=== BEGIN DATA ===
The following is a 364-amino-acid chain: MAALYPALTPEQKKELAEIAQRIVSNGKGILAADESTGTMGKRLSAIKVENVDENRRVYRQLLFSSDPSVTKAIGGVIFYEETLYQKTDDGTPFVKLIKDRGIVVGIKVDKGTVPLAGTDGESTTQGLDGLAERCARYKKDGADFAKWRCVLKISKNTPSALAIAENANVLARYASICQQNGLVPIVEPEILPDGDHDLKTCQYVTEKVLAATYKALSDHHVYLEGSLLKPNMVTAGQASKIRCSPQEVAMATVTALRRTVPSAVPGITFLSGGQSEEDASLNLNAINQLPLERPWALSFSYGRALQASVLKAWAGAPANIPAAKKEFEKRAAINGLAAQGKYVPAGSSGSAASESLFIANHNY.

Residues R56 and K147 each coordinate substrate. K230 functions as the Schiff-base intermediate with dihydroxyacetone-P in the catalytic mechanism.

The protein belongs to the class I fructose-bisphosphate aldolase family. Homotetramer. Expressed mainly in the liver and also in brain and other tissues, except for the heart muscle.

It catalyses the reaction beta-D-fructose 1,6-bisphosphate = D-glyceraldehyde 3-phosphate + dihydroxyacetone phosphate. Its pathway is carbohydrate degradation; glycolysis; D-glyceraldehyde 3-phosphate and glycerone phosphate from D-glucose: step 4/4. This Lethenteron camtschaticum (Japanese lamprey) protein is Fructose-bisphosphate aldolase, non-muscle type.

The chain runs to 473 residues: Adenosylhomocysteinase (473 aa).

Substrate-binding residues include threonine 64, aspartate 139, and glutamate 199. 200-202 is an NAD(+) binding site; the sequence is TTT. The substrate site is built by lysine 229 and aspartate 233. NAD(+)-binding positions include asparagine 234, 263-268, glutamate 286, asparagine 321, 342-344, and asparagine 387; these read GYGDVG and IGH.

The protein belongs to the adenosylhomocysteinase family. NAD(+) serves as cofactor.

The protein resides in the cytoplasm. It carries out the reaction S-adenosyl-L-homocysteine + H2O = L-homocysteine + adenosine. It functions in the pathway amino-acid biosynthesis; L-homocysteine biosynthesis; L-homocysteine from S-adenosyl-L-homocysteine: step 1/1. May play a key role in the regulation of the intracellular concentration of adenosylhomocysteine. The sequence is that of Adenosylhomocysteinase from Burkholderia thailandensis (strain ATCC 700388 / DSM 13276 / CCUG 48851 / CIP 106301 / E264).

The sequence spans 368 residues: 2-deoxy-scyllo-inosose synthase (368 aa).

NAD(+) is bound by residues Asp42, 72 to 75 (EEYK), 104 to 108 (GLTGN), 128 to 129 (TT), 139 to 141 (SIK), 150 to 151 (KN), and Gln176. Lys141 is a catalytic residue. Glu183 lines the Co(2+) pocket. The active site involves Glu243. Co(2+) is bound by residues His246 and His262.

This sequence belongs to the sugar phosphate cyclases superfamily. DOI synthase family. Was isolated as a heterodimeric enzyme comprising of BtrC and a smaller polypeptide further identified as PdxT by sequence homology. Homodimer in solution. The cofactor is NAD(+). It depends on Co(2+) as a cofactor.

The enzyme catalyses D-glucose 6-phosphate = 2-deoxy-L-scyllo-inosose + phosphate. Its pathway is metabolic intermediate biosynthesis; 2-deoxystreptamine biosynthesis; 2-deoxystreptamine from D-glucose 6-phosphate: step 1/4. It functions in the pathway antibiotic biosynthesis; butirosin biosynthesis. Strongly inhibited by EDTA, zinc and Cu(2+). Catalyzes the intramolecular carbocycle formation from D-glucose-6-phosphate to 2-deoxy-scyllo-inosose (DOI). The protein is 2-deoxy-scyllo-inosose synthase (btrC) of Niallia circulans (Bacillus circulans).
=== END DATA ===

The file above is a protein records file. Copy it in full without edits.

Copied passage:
The following is a 364-amino-acid chain: MAALYPALTPEQKKELAEIAQRIVSNGKGILAADESTGTMGKRLSAIKVENVDENRRVYRQLLFSSDPSVTKAIGGVIFYEETLYQKTDDGTPFVKLIKDRGIVVGIKVDKGTVPLAGTDGESTTQGLDGLAERCARYKKDGADFAKWRCVLKISKNTPSALAIAENANVLARYASICQQNGLVPIVEPEILPDGDHDLKTCQYVTEKVLAATYKALSDHHVYLEGSLLKPNMVTAGQASKIRCSPQEVAMATVTALRRTVPSAVPGITFLSGGQSEEDASLNLNAINQLPLERPWALSFSYGRALQASVLKAWAGAPANIPAAKKEFEKRAAINGLAAQGKYVPAGSSGSAASESLFIANHNY.

Residues R56 and K147 each coordinate substrate. K230 functions as the Schiff-base intermediate with dihydroxyacetone-P in the catalytic mechanism.

The protein belongs to the class I fructose-bisphosphate aldolase family. Homotetramer. Expressed mainly in the liver and also in brain and other tissues, except for the heart muscle.

It catalyses the reaction beta-D-fructose 1,6-bisphosphate = D-glyceraldehyde 3-phosphate + dihydroxyacetone phosphate. Its pathway is carbohydrate degradation; glycolysis; D-glyceraldehyde 3-phosphate and glycerone phosphate from D-glucose: step 4/4. This Lethenteron camtschaticum (Japanese lamprey) protein is Fructose-bisphosphate aldolase, non-muscle type.

The chain runs to 473 residues: Adenosylhomocysteinase (473 aa).

Substrate-binding residues include threonine 64, aspartate 139, and glutamate 199. 200-202 is an NAD(+) binding site; the sequence is TTT. The substrate site is built by lysine 229 and aspartate 233. NAD(+)-binding positions include asparagine 234, 263-268, glutamate 286, asparagine 321, 342-344, and asparagine 387; these read GYGDVG and IGH.

The protein belongs to the adenosylhomocysteinase family. NAD(+) serves as cofactor.

The protein resides in the cytoplasm. It carries out the reaction S-adenosyl-L-homocysteine + H2O = L-homocysteine + adenosine. It functions in the pathway amino-acid biosynthesis; L-homocysteine biosynthesis; L-homocysteine from S-adenosyl-L-homocysteine: step 1/1. May play a key role in the regulation of the intracellular concentration of adenosylhomocysteine. The sequence is that of Adenosylhomocysteinase from Burkholderia thailandensis (strain ATCC 700388 / DSM 13276 / CCUG 48851 / CIP 106301 / E264).

The sequence spans 368 residues: 2-deoxy-scyllo-inosose synthase (368 aa).

NAD(+) is bound by residues Asp42, 72 to 75 (EEYK), 104 to 108 (GLTGN), 128 to 129 (TT), 139 to 141 (SIK), 150 to 151 (KN), and Gln176. Lys141 is a catalytic residue. Glu183 lines the Co(2+) pocket. The active site involves Glu243. Co(2+) is bound by residues His246 and His262.

This sequence belongs to the sugar phosphate cyclases superfamily. DOI synthase family. Was isolated as a heterodimeric enzyme comprising of BtrC and a smaller polypeptide further identified as PdxT by sequence homology. Homodimer in solution. The cofactor is NAD(+). It depends on Co(2+) as a cofactor.

The enzyme catalyses D-glucose 6-phosphate = 2-deoxy-L-scyllo-inosose + phosphate. Its pathway is metabolic intermediate biosynthesis; 2-deoxystreptamine biosynthesis; 2-deoxystreptamine from D-glucose 6-phosphate: step 1/4. It functions in the pathway antibiotic biosynthesis; butirosin biosynthesis. Strongly inhibited by EDTA, zinc and Cu(2+). Catalyzes the intramolecular carbocycle formation from D-glucose-6-phosphate to 2-deoxy-scyllo-inosose (DOI). The protein is 2-deoxy-scyllo-inosose synthase (btrC) of Niallia circulans (Bacillus circulans).